Pedestrian crossing signEnlarge Photo
Most cities have an extensive network of sensors embedded in their streets -- usually at intersections. They're designed to regulate traffic lights: when sensors detect that traffic in a turning lane is particularly heavy, for example, the light will stay green longer.
We've all seen this process in action for cars, but according to Mashable, the city of London is testing a similar system for pedestrian crosswalks. If it works, it will reduce congestion along sidewalks and at intersections, making the city safer for pedestrians and drivers alike.
The system in question is a pedestrian-oriented version of SCOOT, which is billed as "the world's leading adaptive traffic control system". SCOOT has historically dealt with managing automotive flow, but a new version focuses on pedestrians. Transport of London says that this application "uses state-of-the-art video camera technology to automatically detect how many pedestrians are waiting at crossings." Where demand is high, green light cycles can be extended to allow pedestrians more time to cross.
Ultimately, this should improve street safety -- not only by giving pedestrians ample time to get across busy streets, but also by reducing the need to jaywalk, which can lead to accidents. With a bit of luck, it will also help London meet several goals that make up its "Safe London Streets" initiative, including:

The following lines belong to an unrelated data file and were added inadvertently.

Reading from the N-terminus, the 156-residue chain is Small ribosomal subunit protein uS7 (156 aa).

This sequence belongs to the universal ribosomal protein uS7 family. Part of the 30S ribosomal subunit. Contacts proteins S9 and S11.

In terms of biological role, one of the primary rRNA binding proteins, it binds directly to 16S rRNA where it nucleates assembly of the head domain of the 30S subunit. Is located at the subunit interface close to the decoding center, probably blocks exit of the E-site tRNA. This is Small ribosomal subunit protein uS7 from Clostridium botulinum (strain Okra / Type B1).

We should point out that it's not terribly surprising that this system is being tested in the U.K. Apart from the fact that London is a major hub for tourists, boasting huge volumes of pedestrian traffic, the country also operates a sprawling network of CCTV cameras. We're not told if SCOOT can piggyback on those cameras or if it will require new ones, but either way, there's unlikely to be much hue and cry about the loss of privacy.
A pilot version of the pedestrian SCOOT system debuts in London this summer. If successful, it will roll out to other parts of the U.K., as well as other cities with high pedestrian traffic. SCOOT already provides auto-centered versions of its technology to cities across Europe, Asia, South America, and North America, including Beijing, Sao Paulo, and Toronto.